Get excited and make things with science

Last weekend, 19th & 20th June 2010, saw the first Science Hack Day at the Guardian offices in London. Jeremy Keith organised a venue, food and drink and sponsorship for around 100 people to spend two days building small science projects. Saturday morning saw a series of short talks to introduce the event,  give people some ideas of what they might make, and what tools were available to help them make it. 24 hours of hacking and building followed, with presentations and prizes for the best hacks on Sunday afternoon. Ed Gomez has a great write-up of the hack day itself, and the winning hacks. My personal favourites were the Aurorascope, which shows auroral activity by lighting up LEDs inside a ball representing the Earth, and Random Orbit, a RESTful service to track satellites in real time.

I was asked by Jeremy to give one of the talks at the beginning of the hack day, so I chatted a bit about the work we’ve done with to tag Flickr photos with their celestial locations — astrotagging.

Continue reading Get excited and make things with science

Generating astrotags for Flickr photos

In December, I talked at London Web Standards about tagging astronomy photos with position and name information. I mentioned that around 400 photos have been tagged already on Flickr but this is only a tiny fraction of the 4,900 photos that have been solved by It would be great if the remaining 4,500 photos could also be tagged, and it ought to be straightforward to generate tags for those photos too. Inspired by the iNaturalist Taxonomic Tagging Tool, I’ve written a little astrotagging form for Flickr photos.

When the robot solves a photo on Flickr, it leaves a comment identifying the coordinates of the photo and listing the names of objects in the field.

Hello, this is the blind astrometry solver. Your results are:
(RA, Dec) center:(82.4668973542, 6.33857270637) degrees
(RA, Dec) center (H:M:S, D:M:S):(05:29:52.055, +6:20:18.862)
Orientation:161.45 deg E of N

Pixel scale:67.93 arcsec/pixel

Parity:Reverse (“Left-handed”)
Field size :53.14 x 39.85 degrees

Your field contains:
The star Rigel (βOri)
The star Betelgeuse (αOri)
The star Aldebaran (αTau)
The star Bellatrix (γOri)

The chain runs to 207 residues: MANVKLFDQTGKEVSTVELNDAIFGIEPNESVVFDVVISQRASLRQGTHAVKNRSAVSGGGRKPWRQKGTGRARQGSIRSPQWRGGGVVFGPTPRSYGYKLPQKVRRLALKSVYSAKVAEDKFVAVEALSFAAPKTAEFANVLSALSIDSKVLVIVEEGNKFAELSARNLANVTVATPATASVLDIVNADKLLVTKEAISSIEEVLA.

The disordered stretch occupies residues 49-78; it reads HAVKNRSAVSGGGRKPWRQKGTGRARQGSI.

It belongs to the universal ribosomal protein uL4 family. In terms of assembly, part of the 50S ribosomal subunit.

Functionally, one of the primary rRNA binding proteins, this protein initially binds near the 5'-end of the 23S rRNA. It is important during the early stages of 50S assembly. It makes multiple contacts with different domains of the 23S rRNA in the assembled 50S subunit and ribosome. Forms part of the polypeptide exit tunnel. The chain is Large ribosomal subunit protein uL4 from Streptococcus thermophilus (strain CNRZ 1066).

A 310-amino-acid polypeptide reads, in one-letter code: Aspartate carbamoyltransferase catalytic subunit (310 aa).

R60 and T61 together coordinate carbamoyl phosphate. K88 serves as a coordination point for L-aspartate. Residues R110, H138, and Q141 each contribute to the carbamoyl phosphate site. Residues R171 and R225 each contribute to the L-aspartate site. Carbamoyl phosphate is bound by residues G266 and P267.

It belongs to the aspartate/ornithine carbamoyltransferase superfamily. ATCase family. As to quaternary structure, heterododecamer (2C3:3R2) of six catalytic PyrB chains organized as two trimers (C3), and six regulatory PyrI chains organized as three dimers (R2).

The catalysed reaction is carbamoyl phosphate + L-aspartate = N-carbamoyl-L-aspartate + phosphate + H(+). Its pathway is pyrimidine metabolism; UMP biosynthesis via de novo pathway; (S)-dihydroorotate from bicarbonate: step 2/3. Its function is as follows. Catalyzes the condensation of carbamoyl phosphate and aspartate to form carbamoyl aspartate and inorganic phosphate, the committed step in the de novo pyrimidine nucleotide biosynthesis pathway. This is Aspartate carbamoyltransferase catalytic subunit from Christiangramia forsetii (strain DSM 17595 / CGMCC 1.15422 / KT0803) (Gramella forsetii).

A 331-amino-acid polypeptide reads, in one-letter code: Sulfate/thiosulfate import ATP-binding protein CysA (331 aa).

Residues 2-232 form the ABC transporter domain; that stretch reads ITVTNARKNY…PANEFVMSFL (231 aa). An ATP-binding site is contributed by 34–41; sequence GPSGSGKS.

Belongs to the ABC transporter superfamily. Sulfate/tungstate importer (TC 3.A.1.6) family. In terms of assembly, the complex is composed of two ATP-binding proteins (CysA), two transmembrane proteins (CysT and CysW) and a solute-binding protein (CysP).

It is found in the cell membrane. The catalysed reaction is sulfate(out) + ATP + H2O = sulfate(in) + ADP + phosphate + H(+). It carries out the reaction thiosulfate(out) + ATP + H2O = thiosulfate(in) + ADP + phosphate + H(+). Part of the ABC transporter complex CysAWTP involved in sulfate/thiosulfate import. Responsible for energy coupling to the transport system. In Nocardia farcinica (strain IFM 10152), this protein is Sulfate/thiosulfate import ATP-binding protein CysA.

The star Alnilam (εOri)
The star Alhena (γGem)
The star Alnitak (ζOri)
The star Saiph (κOri)
The star Mintaka (δOri)
The star Cursa (βEri)
IC 2118 / IC 2118 / Witch Head nebula
NGC 1976 / NGC 1976 / Great Nebula in Orion / M 42
NGC 1990 / NGC 1990
IC 434 / IC 434 / Horsehead nebula
IC 443 / IC 443
NGC 2264 / NGC 2264 / Christmas Tree cluster / Cone nebula

View in World Wide Telescope

If you would like to have other images solved, please submit them to the astrometry group.
Posted 3 weeks ago. ( permalink | delete )

These comments are always in the same format, so it’s straightforward to parse them and extract the astrometry metadata as a list of tags. I’ve written a small form which does this, using YQL to grab the comments from a Flickr photo then parsing them using standard DOM traversal and manipulation methods.

If you have a photo which has been solved, generating tags is straightforward. Copy the address of a Flickr photo page into the tagging form and press the big blue ‘Get astrotags’ button. The script should find the comment from and print out the tags for celestial coordinates and names, which you can then paste into the ‘Add a tag’ form on Flickr.

The code to do this is fairly simple, and reproduced below. After initialising the page, we can take advantage of YQL’s HTML parser to fetch all of the comments for a Flickr photo page by selecting all paragraphs inside divs with a class of ‘comment-content’ at that URL.

select * from html where url='' and xpath='//div[@class="comment-content"]/p'

We then loop through the results of this query, looking for paragraphs which contain the text ‘blind astrometry solver’. If we have a match, we add this paragraph to the DOM so we can parse it with standard DOM methods. The code then loops through the child nodes of the comment paragraph, running regular expression matches against any text nodes it finds to extract the coordinates of the photo.

Names are slightly more tricky. For those, we grab every line of text between ‘Your field contains:’ and the line ‘—–‘ above the signature, strip out whitespace, split each line on ‘/’ to get individual names and store these in an associative array, keyed on name to remove duplicates. That done, we can then just loop through the arrays of coordinates and names and print them out.

Here’s the full code:

 var url = "";
 var comment_holder;
 var position_output;
 var names_output;
 function init() {
   var url_input = document.getElementById('photoURL');
   var url_button = document.getElementById('updateURL');
   comment_holder = document.getElementById('comment');
   position_output = document.getElementById('position');
   names_output = document.getElementById('names');
   url_input.disabled = false;
   url_input.value = url;
   url_button.disabled = false;
   position_output.disabled = false;
   names_output.disabled = false;
   addEvent(url_button, 'click', function(e) {